In order to cope up with the issue of environmental degradation, more efforts need to be made to raise awareness regarding the amount of plastic content in commonly-used menstrual products, a recent study has suggested.
As part of the study, the researchers examined levels of awareness and people's attitudes towards the environmental impact of these products.
The study, which used face-to-face focus groups and an online survey of 300 people, found that many participants were shocked at the amount of plastic in commonly-used disposable menstrual products.
Almost a third of those surveyed were not aware that tampons contained plastic and 20 per cent of the people believed that it is okay to flush tampons. The findings were published in the 'Journal of Sustainability.'
Tampons are the most commonly used menstrual product in Western Europe and the US, with women using an average of 11,000 during their lifetime. Many disposable products are flushed after use, which can lead to plastics contaminating ocean ecosystems.
Plastic tampon applicators are commonly found on beaches and even inside the stomachs of dead seabirds. They can also play a part in another set of problems. Slowly, with the presence of light, they can break down into smaller fragments. Microplastics, small pieces of plastic less than 5mm in size, are now found in even the most remote marine environments.
The study also found that people who expressed greater awareness of plastic pollution were far more likely to use organic pads and tampons, menstrual cups and reusable cloth pads, rather than disposable non-organic products.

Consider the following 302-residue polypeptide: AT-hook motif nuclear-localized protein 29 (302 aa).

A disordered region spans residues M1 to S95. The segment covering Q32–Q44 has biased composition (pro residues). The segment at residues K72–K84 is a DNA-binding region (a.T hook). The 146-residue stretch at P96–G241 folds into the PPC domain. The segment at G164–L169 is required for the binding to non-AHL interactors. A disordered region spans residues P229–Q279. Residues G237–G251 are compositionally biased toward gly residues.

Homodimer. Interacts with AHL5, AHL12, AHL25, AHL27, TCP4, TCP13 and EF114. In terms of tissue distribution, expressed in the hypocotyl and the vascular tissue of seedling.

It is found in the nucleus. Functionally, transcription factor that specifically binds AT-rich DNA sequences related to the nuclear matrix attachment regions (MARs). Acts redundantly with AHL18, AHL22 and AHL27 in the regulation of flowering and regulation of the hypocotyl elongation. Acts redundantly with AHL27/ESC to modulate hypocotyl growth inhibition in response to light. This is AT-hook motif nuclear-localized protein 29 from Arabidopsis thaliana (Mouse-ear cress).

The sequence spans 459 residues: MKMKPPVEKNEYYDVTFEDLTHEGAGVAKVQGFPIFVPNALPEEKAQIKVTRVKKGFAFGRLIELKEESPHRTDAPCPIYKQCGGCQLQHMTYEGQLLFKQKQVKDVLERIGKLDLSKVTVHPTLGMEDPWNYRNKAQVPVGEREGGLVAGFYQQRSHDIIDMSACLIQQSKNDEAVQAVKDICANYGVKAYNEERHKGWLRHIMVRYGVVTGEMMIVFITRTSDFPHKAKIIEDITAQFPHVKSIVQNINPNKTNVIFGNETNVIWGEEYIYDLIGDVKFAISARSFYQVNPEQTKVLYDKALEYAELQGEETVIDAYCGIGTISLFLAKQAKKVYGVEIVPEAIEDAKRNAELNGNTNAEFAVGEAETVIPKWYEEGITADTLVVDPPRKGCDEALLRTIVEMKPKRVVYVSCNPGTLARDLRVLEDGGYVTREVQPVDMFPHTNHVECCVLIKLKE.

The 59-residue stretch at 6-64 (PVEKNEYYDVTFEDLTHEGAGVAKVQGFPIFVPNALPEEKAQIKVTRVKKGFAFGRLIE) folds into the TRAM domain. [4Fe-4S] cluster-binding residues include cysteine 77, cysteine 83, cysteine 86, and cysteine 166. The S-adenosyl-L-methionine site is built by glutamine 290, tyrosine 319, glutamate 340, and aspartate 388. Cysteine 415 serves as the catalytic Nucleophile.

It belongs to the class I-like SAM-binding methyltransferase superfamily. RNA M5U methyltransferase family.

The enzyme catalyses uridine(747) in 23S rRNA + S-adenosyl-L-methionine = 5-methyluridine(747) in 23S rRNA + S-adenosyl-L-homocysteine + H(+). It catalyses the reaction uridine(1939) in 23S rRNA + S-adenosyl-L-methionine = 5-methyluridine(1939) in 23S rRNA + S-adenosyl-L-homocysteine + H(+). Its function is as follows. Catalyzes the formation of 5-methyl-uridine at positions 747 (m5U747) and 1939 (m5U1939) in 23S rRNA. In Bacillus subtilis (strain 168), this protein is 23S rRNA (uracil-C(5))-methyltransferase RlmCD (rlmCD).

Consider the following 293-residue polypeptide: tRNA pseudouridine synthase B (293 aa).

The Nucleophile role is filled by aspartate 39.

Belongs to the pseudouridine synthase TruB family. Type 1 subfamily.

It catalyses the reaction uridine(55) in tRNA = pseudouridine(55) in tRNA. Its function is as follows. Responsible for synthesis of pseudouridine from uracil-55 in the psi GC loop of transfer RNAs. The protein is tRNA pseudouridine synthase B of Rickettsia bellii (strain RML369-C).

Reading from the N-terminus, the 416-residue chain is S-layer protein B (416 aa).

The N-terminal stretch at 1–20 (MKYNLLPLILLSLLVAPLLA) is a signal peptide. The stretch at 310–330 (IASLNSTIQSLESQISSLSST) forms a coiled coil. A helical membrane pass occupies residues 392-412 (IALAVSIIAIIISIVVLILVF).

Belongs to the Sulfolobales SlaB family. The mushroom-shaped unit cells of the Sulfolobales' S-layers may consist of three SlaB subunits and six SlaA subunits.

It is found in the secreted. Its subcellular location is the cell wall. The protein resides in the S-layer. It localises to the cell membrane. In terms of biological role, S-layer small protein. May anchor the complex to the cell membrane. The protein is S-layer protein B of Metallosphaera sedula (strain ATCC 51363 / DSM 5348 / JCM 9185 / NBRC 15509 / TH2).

"Plastic pollution has become a hot topic and whilst there has been a strong focus on plastic bags and other single-use items, I felt the hidden plastic in disposable menstrual products was going under the radar," said Elizabeth Peberdy, lead author of the study.
Explaining this further, she said, "My research showed that many are unaware that tampons often contain plastic, and therefore it is perhaps not surprising that some people think that it is okay to flush these products down the toilet."
The study also found a clear link between people's awareness of environmental impacts and their choice of menstrual product. According to the team of researchers, this indicates that it should be possible to create a change in behaviour through education, whether through the school curriculum, public awareness campaigns or better labelling on products.
"It is a complex issue and one that some people feel awkward talking about, but it shouldn't be that way. I hope that this research will go a little way towards raising awareness, even if it's just by sparking a conversation between friends that may not otherwise have happened," Peberdy asserted.
(This story has not been edited by Business Standard staff and is auto-generated from a syndicated feed.)